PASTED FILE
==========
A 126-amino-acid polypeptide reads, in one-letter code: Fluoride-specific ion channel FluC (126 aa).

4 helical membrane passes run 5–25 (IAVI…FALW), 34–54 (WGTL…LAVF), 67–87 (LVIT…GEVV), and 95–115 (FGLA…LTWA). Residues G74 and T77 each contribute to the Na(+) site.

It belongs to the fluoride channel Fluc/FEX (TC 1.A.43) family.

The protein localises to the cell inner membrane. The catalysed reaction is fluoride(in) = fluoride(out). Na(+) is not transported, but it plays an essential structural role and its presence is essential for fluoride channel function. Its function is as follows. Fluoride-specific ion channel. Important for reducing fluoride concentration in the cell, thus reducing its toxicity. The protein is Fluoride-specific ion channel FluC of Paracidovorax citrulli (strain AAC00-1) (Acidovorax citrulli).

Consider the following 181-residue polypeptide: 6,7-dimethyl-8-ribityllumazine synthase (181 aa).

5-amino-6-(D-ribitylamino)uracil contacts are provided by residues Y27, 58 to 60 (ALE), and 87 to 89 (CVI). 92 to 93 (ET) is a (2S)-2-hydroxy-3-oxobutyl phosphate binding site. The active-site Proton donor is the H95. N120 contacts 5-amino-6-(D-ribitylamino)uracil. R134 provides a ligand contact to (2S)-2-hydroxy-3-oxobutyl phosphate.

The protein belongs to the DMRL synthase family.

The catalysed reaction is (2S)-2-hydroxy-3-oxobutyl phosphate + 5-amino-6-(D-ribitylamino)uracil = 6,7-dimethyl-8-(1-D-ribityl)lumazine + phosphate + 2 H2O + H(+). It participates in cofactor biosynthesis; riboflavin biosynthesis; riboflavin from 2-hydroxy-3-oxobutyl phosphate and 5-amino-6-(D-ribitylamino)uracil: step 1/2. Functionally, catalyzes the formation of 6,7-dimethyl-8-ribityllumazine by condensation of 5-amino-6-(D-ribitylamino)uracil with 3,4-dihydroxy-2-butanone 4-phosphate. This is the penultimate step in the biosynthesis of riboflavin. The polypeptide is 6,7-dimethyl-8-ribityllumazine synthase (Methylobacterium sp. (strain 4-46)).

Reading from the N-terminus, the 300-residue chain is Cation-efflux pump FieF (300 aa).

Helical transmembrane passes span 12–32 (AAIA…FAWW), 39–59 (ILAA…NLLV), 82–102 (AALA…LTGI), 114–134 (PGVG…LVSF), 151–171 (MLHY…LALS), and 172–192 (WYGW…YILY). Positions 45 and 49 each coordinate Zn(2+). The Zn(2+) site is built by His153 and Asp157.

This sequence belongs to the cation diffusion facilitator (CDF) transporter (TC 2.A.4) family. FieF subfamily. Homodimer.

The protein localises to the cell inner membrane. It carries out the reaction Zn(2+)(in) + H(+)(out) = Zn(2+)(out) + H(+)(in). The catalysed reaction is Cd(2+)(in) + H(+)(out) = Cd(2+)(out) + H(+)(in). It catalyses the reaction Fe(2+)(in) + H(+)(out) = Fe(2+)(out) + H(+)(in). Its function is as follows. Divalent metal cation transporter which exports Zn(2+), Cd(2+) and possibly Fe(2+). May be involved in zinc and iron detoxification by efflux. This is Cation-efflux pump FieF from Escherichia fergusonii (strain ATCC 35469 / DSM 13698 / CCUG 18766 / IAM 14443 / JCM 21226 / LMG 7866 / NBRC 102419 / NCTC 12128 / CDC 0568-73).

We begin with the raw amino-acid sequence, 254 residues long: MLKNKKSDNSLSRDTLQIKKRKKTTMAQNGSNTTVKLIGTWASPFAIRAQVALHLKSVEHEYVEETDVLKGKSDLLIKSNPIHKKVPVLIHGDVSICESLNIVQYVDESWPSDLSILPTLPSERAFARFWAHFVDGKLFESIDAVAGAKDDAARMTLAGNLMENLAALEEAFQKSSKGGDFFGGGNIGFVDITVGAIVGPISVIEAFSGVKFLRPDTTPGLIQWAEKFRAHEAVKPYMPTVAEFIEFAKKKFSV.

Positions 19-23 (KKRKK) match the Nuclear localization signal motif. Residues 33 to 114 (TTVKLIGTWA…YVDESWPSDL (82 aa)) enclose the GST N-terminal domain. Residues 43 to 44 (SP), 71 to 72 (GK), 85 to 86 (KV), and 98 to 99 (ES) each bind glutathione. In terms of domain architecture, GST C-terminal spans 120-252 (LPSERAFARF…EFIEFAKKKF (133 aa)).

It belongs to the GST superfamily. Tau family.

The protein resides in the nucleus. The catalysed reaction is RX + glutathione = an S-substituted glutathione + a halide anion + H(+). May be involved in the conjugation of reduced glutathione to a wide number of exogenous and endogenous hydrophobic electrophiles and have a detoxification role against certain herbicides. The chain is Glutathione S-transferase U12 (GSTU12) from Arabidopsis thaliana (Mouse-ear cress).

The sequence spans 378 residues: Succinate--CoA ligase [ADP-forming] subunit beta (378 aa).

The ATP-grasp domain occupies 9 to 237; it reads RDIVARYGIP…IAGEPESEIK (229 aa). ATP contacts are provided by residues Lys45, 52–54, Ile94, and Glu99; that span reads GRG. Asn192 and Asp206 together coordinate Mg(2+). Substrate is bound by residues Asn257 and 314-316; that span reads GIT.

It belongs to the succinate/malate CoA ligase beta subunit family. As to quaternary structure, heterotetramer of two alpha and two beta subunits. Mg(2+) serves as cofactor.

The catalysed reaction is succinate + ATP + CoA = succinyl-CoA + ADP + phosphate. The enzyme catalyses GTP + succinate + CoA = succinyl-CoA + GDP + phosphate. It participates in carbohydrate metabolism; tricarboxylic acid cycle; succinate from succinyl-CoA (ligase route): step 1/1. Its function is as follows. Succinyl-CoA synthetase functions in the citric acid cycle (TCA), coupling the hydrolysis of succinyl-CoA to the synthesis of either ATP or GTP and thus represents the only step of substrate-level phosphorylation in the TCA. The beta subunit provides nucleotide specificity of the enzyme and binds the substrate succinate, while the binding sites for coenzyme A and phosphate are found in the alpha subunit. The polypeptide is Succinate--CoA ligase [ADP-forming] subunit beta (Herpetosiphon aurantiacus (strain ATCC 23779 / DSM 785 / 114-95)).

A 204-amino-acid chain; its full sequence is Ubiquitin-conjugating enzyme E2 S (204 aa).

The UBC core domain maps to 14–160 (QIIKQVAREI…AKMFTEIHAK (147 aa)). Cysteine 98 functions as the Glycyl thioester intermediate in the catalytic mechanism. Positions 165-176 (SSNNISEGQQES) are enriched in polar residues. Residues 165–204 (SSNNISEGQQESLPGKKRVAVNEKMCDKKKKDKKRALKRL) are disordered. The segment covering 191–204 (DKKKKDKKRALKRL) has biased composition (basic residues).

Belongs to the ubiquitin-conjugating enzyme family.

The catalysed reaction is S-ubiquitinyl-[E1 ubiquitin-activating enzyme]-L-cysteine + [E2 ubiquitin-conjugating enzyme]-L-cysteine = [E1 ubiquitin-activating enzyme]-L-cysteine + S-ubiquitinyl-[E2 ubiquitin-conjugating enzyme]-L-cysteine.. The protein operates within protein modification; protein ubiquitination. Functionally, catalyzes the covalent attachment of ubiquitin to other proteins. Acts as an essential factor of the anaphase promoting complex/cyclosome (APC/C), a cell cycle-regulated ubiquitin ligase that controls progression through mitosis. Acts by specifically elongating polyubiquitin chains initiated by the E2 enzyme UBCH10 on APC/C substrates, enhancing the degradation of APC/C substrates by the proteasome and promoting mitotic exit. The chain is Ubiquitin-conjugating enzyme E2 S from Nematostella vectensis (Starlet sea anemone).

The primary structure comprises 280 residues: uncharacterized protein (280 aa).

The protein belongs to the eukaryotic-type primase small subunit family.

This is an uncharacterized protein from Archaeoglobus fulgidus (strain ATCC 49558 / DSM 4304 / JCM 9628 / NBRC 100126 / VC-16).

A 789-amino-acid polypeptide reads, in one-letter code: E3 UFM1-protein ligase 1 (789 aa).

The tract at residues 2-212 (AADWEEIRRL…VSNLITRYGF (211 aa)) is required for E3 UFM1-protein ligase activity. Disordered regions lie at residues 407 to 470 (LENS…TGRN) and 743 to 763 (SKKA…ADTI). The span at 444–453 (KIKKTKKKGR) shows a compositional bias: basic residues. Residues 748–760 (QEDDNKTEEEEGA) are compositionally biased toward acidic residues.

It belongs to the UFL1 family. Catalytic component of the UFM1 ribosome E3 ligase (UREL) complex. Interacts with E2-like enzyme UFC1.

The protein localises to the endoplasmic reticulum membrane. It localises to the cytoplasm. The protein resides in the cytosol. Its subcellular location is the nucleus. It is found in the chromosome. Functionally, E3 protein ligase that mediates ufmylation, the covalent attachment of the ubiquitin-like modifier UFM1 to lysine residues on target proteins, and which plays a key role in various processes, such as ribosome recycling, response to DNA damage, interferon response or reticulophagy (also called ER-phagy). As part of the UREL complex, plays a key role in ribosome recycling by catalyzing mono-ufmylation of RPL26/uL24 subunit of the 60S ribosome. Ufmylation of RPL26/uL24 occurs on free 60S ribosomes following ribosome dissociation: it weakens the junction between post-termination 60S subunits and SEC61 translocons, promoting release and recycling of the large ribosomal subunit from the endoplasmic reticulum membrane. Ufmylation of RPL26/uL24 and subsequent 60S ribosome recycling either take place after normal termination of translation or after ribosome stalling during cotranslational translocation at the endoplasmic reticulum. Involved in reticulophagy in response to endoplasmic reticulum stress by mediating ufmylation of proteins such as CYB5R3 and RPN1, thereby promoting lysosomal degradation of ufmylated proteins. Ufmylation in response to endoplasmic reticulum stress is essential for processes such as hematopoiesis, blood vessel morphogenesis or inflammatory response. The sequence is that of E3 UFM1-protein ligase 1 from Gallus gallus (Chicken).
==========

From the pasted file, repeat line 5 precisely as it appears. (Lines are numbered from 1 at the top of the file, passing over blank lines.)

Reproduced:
Consider the following 181-residue polypeptide: 6,7-dimethyl-8-ribityllumazine synthase (181 aa).